In the last couple of years, I’ve realized the utter necessity of saving money. I have kept up a budget for nearly 2 years; have maintained an Emergency Savings fund at around $1000; and I’ve finally got an IRA. These things are all very empowering and have definitely reduced some money-stress. A good witch should be in control of her finances! However, I have not been able to increase my general savings or save up for any items or experiences I crave, such as an overseas trip or a harmonium. Since my position (and hours, and pay) was reduced to part time in October, I’ve been trying to earn a few extra bucks here and there while searching for full time work in my field. I’ve also been using my credit card much more often than I’d like–I’d love to never use it at all–and utilizing my Emergency Savings fund for Important Things like rent and utilities, when needed.
In December it occurred to me that I should cut way down on my spending, which to be fair was already moderate, and work on building my savings and setting money aside for goals like travel. To that end, I’ve been attempting a Spending Fast. I say attempting because so far, I’m not great at it. Actually, I’m not doing a Spending Fast so much as I am trying to live within my significantly reduced means.
Enter the Spending Fast, created by Anna from And Then We Saved, which as you can imagine is a blog about saving money. She used the system to pay off debt. I just need to get through. I do think, though, that it’s easier to save with a plan (saying “I’m on a Spending Fast!” feels nicer than “I’m broke.”) and that if I can do this then I actually could pay off this new credit card debt and possibly (gasp!) save some money.
The system is simple:
Don’t spend money on anything that you don’t categorize as a Need. If you look at her list, you can see that she used fantastic resolve in eliminating “wants.” My list, however, includes such “needs” as sewing classes, which I love more than anything and refuse to give up (plus I’d lose my spot, which I waited to get for a whole year!) and Netflix (justifiable since it saves me money on going out, I SWEAR). I’m also not giving up acupuncture. Nope.
See why I’m not great at this?
Some things are harder to give up than others. “Specialty food items” could be like, half my grocery budget if you consider my dietary restrictions and my penchant for expensive pickles. Fortunately, I developed a taste for kitchari last summer and lentils are cheap. It’s tough for me to avoid buying art supplies and fabric, but I stocked up on fabrics in advance and people have been giving me their old stashes (thank you!).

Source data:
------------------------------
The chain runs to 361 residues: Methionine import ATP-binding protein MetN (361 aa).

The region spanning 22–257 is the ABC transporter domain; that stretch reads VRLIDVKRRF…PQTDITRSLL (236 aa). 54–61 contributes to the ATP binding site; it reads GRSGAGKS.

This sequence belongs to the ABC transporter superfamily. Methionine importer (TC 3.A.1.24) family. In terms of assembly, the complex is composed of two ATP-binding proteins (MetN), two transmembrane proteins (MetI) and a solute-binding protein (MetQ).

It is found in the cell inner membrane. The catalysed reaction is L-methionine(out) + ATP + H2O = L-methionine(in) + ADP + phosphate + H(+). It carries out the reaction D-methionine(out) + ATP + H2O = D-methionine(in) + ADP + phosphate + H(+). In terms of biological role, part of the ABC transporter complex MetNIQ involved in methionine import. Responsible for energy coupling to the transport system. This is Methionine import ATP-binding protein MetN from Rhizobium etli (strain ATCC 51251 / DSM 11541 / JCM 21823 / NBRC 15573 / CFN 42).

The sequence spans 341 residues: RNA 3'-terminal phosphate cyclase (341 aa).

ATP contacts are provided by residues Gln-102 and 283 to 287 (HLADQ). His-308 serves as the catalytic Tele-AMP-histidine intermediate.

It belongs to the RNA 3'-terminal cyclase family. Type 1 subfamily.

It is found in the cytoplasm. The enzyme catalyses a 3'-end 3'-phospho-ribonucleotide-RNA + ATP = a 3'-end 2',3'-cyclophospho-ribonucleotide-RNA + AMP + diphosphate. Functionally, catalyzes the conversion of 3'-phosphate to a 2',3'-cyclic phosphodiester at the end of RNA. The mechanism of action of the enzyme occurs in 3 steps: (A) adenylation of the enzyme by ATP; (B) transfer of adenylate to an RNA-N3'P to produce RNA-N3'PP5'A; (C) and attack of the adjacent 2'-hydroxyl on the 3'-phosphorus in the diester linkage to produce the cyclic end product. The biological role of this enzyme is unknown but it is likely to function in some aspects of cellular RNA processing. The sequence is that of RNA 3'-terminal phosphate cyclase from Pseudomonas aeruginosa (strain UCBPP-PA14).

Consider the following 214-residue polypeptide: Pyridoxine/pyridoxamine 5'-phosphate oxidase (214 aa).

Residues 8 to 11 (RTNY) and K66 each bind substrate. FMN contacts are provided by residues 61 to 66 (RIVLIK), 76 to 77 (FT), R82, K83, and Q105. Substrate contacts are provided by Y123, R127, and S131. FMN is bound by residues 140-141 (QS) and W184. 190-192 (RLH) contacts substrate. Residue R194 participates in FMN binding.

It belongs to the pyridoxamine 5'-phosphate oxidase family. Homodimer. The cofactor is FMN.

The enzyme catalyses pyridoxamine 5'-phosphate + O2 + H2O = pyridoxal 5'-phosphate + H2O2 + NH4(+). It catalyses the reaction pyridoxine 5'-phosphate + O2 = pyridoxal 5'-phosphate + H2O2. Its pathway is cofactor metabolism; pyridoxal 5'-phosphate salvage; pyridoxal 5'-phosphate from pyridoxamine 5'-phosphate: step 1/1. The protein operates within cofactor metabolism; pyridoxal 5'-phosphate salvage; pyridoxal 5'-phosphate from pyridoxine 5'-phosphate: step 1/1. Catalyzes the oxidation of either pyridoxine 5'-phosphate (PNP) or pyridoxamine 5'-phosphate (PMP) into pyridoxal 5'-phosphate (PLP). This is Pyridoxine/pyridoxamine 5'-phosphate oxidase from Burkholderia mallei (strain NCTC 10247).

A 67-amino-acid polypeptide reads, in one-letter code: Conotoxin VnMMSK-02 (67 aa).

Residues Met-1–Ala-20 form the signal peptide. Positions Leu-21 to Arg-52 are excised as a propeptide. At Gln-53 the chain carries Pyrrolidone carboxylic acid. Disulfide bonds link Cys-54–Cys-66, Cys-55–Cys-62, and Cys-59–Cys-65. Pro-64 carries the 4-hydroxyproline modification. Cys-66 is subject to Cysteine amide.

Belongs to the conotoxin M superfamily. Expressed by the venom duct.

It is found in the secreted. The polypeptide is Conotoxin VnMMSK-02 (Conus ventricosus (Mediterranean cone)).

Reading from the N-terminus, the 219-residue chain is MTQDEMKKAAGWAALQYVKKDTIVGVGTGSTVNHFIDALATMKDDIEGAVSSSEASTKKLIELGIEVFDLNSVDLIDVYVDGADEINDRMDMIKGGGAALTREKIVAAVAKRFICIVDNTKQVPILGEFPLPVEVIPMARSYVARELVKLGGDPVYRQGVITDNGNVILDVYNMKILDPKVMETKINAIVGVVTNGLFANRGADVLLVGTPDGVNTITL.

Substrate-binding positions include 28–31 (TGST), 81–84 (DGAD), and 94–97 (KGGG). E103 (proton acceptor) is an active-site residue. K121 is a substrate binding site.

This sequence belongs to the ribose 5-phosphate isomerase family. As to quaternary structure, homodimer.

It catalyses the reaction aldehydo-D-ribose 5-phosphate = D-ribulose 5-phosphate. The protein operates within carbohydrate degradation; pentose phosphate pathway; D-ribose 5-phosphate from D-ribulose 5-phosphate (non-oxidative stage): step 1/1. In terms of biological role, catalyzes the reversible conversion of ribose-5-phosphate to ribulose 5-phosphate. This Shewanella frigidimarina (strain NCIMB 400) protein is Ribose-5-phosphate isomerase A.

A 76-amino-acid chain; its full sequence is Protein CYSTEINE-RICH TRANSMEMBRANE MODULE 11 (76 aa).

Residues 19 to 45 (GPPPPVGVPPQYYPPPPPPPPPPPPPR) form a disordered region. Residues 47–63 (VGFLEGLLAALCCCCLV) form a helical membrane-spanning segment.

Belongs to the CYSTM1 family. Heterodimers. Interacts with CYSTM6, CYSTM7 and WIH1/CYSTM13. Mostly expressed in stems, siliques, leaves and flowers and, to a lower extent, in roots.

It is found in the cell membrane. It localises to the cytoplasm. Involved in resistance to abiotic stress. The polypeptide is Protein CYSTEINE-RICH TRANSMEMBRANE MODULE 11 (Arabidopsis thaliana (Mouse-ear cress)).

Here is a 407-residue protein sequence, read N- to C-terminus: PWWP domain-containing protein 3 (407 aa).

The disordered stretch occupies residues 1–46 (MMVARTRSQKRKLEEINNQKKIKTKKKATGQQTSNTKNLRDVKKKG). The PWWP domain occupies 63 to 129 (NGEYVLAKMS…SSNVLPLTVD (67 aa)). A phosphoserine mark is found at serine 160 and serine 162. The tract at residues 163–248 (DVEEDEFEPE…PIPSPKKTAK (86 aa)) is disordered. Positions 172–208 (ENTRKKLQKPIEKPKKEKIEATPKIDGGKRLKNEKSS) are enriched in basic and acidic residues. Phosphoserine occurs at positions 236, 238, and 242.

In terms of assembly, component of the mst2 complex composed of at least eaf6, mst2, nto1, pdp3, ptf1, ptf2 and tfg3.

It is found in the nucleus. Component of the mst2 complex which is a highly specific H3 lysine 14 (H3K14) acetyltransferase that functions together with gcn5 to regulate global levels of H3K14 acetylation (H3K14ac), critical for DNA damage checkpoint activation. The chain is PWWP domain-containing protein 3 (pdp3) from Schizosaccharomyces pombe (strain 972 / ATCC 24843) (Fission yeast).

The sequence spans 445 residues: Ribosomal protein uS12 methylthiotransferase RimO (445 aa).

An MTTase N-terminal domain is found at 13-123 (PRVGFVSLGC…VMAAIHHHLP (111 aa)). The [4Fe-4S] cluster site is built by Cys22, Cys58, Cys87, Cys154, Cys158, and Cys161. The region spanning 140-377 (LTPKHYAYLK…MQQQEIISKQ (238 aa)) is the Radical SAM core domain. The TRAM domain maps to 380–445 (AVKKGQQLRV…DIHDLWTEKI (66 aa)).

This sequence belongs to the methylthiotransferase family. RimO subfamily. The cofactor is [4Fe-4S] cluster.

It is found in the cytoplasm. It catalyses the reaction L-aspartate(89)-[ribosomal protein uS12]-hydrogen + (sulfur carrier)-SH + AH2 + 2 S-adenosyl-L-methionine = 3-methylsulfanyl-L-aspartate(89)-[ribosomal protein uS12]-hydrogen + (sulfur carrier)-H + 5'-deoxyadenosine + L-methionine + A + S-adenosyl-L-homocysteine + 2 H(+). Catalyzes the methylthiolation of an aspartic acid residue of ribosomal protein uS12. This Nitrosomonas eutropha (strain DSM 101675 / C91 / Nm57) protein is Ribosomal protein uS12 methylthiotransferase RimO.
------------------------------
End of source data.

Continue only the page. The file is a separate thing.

I’m basically coming in at the exact amount I’m making without adding anything to my normal budget categories such as “Mad Money” (for miscellaneous things), “Entertainment” and “Miscellaneous Personal” (for cosmetics, toiletries, candles, etc). I’m trying really hard not to buy “Books and Magazines” and to make all my “Gifts” from materials I already have (like that fabric stash). I am really interested, though, in trying to keep to this very low budget once I do find that elusive full time job, or more part time work. When my resources increase, can I apply that extra cash to my debt and savings?
I did an okay job of Fasting in December, but January was harder. I did not do well. I spent a lot of money on eating out and going to bars, which I don’t usually do. I got a new job (!) and bought myself some presents to celebrate (oops). For February, I should make a little more money because of my tax return and some extra babysitting gigs, but I also have a work trip to NYC and I went ahead and budgeted for dining out, which is inevitable, and added a little money to my Entertainment and Mad Money categories. I’d rather be realistic than pretend I’m Fasting and end up way over budget.
My plan now is to really, truly start paying off my credit card debt and building my savings from March 1st onward. I set some goals, which will help. It seems like my astrological forecast for this year has a lot to do with money and resources, too. I’m excited to finally save some money (and maybe take a big trip!). I’m going to buckle down, I swear. I’ll let you know how it goes.